Joan: Despite not wanting to direct a reader too overtly, is there is an ideal method for reading The LiteraryMix? For example, do you feel there’s a better/worse platform such as smart phone vs. tablet, laptop vs. desktop? Are you interested in anyone with a text-to-speech app to enlist an audibility to enter the ‘mix’?
Seth: I don’t want to be prescriptive with how others read, discuss, or transform The LiteraryMix. I think the only thing that I’m not really interested in would be to transform it into something audible. I’ve had many discussions with lots of different people about this idea, and for me it’s the antithesis of what I wanted to do, and I think it would be a regressive step. I’m not adverse to people using text-to-speech if they are unable to read say, but listening to a voice and reading text are two very different experiences, and as The LiteraryMix was designed to be read not heard audibly I wouldn’t advise it.
Similarly, I would suggest that readers read and make decisions alone, and fully immerse themselves in the work, what they see, hear and imagine in their current surroundings. I can appreciate that these directions might appear instructive, and somewhat unpopular, yet through research I’ve found this is the most effective method for immersion.
A few years ago I saw an interactive video work which at certain points the action would stop, and the audience would be invited to vote whether the protagonist of the video would do one of two different things. Whilst (seemingly) democratic what this meant was that a proportion of the audience didn’t get to see and hear what they wanted, which is not how each of us engage with things that interest us. Perception is not a democratic process. Similarly, when we are alone we become more receptive to our surroundings, and especially the details that fascinate us, that activate our individual memories and our imaginations. We also spend the time that is appropriate to each of us. Speech, audible sound doesn’t linger on a line, a phrase, an idea; if we look up, and around, or inside ourselves – it hurries on.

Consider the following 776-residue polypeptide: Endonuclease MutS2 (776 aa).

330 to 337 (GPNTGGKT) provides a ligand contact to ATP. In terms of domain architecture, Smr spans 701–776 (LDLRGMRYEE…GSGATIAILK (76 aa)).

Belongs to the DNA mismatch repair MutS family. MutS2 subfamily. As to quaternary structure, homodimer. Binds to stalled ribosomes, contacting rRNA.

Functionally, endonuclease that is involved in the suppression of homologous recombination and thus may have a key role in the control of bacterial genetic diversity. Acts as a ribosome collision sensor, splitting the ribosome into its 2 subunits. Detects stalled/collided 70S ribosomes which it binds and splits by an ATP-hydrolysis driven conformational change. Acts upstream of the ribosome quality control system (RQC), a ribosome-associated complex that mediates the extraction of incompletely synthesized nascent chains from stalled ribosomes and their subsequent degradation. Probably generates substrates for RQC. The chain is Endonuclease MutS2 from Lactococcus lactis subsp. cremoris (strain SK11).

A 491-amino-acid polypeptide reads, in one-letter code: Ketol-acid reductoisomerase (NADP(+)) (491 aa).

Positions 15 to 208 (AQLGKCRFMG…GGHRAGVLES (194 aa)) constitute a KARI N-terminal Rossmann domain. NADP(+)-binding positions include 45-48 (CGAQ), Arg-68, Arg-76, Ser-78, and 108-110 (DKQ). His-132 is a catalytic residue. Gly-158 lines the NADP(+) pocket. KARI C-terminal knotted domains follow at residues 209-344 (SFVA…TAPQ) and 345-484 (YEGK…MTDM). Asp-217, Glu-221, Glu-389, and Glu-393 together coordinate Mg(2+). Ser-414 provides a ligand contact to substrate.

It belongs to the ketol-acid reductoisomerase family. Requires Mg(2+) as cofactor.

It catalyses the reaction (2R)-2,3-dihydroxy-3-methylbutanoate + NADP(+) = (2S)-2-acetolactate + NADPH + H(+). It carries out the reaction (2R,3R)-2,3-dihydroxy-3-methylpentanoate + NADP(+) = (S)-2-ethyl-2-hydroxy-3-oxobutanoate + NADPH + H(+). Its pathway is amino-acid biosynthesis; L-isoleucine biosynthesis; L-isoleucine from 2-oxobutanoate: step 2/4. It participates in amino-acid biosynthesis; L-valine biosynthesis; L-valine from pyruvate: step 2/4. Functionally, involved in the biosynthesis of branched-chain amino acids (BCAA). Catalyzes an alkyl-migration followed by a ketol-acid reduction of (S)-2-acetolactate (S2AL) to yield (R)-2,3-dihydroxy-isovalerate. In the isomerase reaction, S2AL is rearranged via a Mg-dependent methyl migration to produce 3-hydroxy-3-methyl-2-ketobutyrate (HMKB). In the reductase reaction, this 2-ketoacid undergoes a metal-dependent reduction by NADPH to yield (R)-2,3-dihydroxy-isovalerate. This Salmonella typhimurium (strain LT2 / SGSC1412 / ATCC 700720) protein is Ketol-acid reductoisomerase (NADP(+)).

So with how the work might be performed or transformed, I suppose I’m interested in being surprised by something which embraces these ideas, that considers other senses or mixes of senses, or takes the idea and applies it elsewhere, in something new and experimental, something to get excited about. What exactly, I don’t know, and in some ways don’t want to know quite yet, it would spoil the surprise!
Joan: One last thing. Throughout this whole conversation, I’ve been pondering why writers allow for sounds to be an element in the two-dimensional space of text. As a reader, I am drawn towards the sonorous, I imagine the scene or the space or the internal action of the characters as clearly in sound as I do when an author talks about smell or the tactile sensations, visual, too, of course. But do you have any thoughts on why we readers hear so well, transforming an author’s words into sounds in their own minds as they read?
Seth: I think that (mostly) we read with our eyes, and what writers (and readers too) implicitly if not explicitly understand is that our eyes, our ears, all our senses, our feelings, our ideas are all informing, communicating and working with each other for us all of the time, so that when we engage with text, certain perceptual qualities leap out at us. Some writers incorporate sonorous qualities more than others. There are many reasons for including sound—as a narrative device to describe a passing of time, a duration perhaps which has some significance in the story or as a metaphor or a clue or foreshadowing future events.
Texts are complicated experiences which attempt to replicate our own complicated experience of life, our impressions and our questions, and it strikes me as unimaginable for the sonorous to be absent from texts.
JS: Thank goodness for the imagination, then.
(A) Generative Engine …
[… return to the beginning, a loop of infinite possibilities.]